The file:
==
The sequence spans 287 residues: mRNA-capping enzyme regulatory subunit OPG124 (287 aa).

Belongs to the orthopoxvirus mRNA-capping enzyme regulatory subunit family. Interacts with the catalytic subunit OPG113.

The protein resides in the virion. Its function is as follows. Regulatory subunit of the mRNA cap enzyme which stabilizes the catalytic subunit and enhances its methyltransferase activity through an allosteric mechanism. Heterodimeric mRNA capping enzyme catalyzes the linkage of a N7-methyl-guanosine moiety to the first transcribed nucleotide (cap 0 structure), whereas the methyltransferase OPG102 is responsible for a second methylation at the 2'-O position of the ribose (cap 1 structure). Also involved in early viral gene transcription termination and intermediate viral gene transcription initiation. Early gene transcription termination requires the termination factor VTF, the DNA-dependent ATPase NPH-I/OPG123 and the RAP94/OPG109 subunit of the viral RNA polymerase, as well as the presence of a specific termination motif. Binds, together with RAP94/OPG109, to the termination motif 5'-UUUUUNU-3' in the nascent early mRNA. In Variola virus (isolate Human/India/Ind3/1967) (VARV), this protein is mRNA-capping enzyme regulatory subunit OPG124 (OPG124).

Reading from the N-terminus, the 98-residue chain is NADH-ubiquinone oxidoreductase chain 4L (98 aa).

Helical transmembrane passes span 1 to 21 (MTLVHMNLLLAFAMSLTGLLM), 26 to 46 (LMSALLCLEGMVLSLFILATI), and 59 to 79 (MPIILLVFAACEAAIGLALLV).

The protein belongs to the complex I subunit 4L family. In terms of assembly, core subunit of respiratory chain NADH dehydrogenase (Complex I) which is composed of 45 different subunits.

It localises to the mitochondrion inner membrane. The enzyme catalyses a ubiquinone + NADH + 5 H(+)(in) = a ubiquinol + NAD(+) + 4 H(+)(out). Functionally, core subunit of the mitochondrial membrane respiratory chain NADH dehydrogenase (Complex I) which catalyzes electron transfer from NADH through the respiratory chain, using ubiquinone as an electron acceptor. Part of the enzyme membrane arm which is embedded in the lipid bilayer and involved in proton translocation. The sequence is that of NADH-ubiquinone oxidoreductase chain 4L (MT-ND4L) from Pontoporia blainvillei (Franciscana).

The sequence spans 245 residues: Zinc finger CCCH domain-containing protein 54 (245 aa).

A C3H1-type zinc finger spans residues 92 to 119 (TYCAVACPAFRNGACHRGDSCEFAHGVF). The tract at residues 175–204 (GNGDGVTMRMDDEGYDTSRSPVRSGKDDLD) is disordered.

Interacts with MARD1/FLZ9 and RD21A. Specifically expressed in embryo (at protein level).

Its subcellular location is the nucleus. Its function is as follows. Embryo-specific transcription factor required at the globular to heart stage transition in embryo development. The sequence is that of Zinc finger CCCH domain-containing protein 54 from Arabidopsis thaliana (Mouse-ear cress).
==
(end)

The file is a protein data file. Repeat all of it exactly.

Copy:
The sequence spans 287 residues: mRNA-capping enzyme regulatory subunit OPG124 (287 aa).

Belongs to the orthopoxvirus mRNA-capping enzyme regulatory subunit family. Interacts with the catalytic subunit OPG113.

The protein resides in the virion. Its function is as follows. Regulatory subunit of the mRNA cap enzyme which stabilizes the catalytic subunit and enhances its methyltransferase activity through an allosteric mechanism. Heterodimeric mRNA capping enzyme catalyzes the linkage of a N7-methyl-guanosine moiety to the first transcribed nucleotide (cap 0 structure), whereas the methyltransferase OPG102 is responsible for a second methylation at the 2'-O position of the ribose (cap 1 structure). Also involved in early viral gene transcription termination and intermediate viral gene transcription initiation. Early gene transcription termination requires the termination factor VTF, the DNA-dependent ATPase NPH-I/OPG123 and the RAP94/OPG109 subunit of the viral RNA polymerase, as well as the presence of a specific termination motif. Binds, together with RAP94/OPG109, to the termination motif 5'-UUUUUNU-3' in the nascent early mRNA. In Variola virus (isolate Human/India/Ind3/1967) (VARV), this protein is mRNA-capping enzyme regulatory subunit OPG124 (OPG124).

Reading from the N-terminus, the 98-residue chain is NADH-ubiquinone oxidoreductase chain 4L (98 aa).

Helical transmembrane passes span 1 to 21 (MTLVHMNLLLAFAMSLTGLLM), 26 to 46 (LMSALLCLEGMVLSLFILATI), and 59 to 79 (MPIILLVFAACEAAIGLALLV).

The protein belongs to the complex I subunit 4L family. In terms of assembly, core subunit of respiratory chain NADH dehydrogenase (Complex I) which is composed of 45 different subunits.

It localises to the mitochondrion inner membrane. The enzyme catalyses a ubiquinone + NADH + 5 H(+)(in) = a ubiquinol + NAD(+) + 4 H(+)(out). Functionally, core subunit of the mitochondrial membrane respiratory chain NADH dehydrogenase (Complex I) which catalyzes electron transfer from NADH through the respiratory chain, using ubiquinone as an electron acceptor. Part of the enzyme membrane arm which is embedded in the lipid bilayer and involved in proton translocation. The sequence is that of NADH-ubiquinone oxidoreductase chain 4L (MT-ND4L) from Pontoporia blainvillei (Franciscana).

The sequence spans 245 residues: Zinc finger CCCH domain-containing protein 54 (245 aa).

A C3H1-type zinc finger spans residues 92 to 119 (TYCAVACPAFRNGACHRGDSCEFAHGVF). The tract at residues 175–204 (GNGDGVTMRMDDEGYDTSRSPVRSGKDDLD) is disordered.

Interacts with MARD1/FLZ9 and RD21A. Specifically expressed in embryo (at protein level).

Its subcellular location is the nucleus. Its function is as follows. Embryo-specific transcription factor required at the globular to heart stage transition in embryo development. The sequence is that of Zinc finger CCCH domain-containing protein 54 from Arabidopsis thaliana (Mouse-ear cress).